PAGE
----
This is a list of visual novel engines.

Digital Novel Markup Language

Digital Novel Markup Language (DNML) is one of the first scripting language game engines for creating visual novels, also known as interactive fiction games. DNML was developed using C++ by a Japanese programmer known by their Internet name, Karin. The initial release was in 1998. The programming structure is similar to HTML, which made it easy to produce dōjin games. DNML was succeeded by software like NScripter, KiriKiri and Ren'Py.[1]

There have been various attempts to create a more modern DNML interpreter. However the only known successful project is DNML Midori,[2] a full reimplantation of DNML that has several features of its own. While it is free to use, it is not open source. As of 2021, it was last updated in 2019 and development seems to be concluded.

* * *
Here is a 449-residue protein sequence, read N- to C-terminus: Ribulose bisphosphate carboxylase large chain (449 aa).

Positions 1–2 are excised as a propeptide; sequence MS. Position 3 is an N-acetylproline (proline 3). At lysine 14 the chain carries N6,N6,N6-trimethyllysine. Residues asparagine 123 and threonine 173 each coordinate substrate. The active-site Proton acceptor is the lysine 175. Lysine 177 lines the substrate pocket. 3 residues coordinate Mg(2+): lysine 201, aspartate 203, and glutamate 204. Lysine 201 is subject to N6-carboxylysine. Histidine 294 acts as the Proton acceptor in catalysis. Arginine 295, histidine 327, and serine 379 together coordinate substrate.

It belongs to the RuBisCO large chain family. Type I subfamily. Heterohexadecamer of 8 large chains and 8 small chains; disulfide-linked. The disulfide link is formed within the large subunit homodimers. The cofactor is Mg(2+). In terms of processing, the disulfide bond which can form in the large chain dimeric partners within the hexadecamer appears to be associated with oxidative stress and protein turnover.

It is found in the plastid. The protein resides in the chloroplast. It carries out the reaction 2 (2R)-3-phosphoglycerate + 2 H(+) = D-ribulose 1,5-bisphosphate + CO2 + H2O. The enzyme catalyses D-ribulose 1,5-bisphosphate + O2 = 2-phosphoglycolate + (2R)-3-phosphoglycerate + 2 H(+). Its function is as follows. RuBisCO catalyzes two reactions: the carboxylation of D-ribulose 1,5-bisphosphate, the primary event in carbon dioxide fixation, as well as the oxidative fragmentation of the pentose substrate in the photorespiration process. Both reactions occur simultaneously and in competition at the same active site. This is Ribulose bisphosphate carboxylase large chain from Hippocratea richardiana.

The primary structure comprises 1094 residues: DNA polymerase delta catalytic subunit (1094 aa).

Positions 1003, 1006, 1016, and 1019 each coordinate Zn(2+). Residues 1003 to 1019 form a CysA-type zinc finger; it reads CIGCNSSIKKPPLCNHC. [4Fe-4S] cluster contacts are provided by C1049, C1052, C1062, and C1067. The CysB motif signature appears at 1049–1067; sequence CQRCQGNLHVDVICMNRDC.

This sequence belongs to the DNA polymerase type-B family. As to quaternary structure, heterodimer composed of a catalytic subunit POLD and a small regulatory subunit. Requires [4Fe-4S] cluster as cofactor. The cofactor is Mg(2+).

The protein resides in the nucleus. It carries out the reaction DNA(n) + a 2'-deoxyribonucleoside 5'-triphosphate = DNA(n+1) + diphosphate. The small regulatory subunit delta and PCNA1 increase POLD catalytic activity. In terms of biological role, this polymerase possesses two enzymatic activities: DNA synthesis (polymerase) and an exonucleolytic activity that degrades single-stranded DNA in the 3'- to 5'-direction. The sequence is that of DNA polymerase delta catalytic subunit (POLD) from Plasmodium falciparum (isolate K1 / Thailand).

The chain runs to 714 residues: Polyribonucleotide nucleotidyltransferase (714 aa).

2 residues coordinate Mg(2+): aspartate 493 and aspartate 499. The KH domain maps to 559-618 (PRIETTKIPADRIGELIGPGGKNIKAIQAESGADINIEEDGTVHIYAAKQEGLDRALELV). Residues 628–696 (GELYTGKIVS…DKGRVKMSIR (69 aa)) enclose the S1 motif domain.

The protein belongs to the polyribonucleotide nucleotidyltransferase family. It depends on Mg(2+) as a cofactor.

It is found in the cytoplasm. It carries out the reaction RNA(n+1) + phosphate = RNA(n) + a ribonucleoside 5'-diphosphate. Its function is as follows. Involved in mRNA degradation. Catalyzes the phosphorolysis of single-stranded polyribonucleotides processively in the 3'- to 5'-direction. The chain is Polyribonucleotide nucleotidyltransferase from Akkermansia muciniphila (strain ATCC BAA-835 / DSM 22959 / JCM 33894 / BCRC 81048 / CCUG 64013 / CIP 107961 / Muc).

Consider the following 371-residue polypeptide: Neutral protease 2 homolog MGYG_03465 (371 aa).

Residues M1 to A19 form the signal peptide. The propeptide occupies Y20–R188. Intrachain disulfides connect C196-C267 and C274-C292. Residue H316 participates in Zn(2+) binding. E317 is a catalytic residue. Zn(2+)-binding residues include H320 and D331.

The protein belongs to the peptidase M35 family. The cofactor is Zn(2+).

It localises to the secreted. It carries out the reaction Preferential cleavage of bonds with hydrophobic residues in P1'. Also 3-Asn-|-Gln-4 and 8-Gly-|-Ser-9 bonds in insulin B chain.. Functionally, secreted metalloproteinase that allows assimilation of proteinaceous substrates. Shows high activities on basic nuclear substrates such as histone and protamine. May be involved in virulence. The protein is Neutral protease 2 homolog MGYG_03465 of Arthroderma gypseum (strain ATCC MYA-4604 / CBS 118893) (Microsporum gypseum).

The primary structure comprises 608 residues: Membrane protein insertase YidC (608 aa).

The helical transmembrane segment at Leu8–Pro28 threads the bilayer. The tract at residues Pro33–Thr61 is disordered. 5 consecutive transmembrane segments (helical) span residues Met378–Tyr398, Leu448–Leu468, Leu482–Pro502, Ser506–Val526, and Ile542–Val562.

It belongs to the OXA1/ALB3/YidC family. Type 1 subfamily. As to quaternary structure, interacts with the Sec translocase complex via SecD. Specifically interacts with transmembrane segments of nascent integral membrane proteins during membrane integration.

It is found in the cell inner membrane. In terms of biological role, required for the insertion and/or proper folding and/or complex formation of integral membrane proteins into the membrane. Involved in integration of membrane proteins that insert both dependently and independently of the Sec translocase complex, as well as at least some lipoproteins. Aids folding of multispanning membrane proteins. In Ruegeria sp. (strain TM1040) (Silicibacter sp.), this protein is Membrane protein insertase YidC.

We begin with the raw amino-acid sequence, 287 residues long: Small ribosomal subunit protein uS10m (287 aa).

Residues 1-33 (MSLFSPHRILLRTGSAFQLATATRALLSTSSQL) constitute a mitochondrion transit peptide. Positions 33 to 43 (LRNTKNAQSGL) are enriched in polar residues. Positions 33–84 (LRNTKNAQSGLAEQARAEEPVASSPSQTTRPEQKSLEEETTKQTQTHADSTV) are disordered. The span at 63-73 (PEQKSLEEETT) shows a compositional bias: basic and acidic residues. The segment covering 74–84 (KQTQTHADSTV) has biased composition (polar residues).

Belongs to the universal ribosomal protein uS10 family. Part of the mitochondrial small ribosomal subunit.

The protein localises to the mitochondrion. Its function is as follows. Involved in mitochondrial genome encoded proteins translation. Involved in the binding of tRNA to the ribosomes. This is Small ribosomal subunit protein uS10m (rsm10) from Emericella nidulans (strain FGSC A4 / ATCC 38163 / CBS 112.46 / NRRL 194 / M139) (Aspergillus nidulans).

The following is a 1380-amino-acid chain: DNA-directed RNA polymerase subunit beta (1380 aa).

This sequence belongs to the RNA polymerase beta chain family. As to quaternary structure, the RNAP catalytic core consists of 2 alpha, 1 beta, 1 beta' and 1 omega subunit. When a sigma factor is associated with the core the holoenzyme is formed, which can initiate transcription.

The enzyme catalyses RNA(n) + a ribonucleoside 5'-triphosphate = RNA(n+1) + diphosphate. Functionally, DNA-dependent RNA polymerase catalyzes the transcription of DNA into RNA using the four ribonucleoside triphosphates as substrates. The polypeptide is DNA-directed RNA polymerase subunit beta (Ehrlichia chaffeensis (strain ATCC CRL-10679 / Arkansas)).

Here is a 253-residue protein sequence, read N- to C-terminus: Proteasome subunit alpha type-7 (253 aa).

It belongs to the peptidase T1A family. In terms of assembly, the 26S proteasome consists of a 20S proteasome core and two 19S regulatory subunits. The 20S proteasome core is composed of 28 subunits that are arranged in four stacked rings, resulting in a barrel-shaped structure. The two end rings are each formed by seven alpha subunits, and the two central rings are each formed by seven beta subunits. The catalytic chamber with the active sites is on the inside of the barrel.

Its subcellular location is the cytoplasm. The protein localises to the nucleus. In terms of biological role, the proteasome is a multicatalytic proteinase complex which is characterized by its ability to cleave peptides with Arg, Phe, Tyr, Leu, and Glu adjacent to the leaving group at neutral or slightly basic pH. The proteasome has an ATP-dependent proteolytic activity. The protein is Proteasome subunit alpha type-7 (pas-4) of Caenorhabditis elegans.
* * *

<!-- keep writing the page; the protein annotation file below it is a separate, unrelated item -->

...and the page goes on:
"KiriKiri" redirects here. For other uses, see Kirikiri (disambiguation).

Initial release1998
Stable release
2.32 rev.2 / October 26, 2010; 10 years ago (2010-10-26)[3]
Operating systemWindows
Available inC++
TypeGame engine (visual novel)

KiriKiri (吉里吉里) is a scripting engine[4][5] by Japanese developer "w.dee", initially released in 1998. It is almost exclusively used with the KAG (KiriKiri Adventure Game System) framework as a visual novel engine.[6] Usually, the package of the two components is regarded as the whole engine, and referenced with major version numbers. Thus, the current version is called KiriKiri2/KAG3. It is available under the GNU General Public License, though commercial licenses can be acquired if somebody wishes to expand the software without disclosing the changes.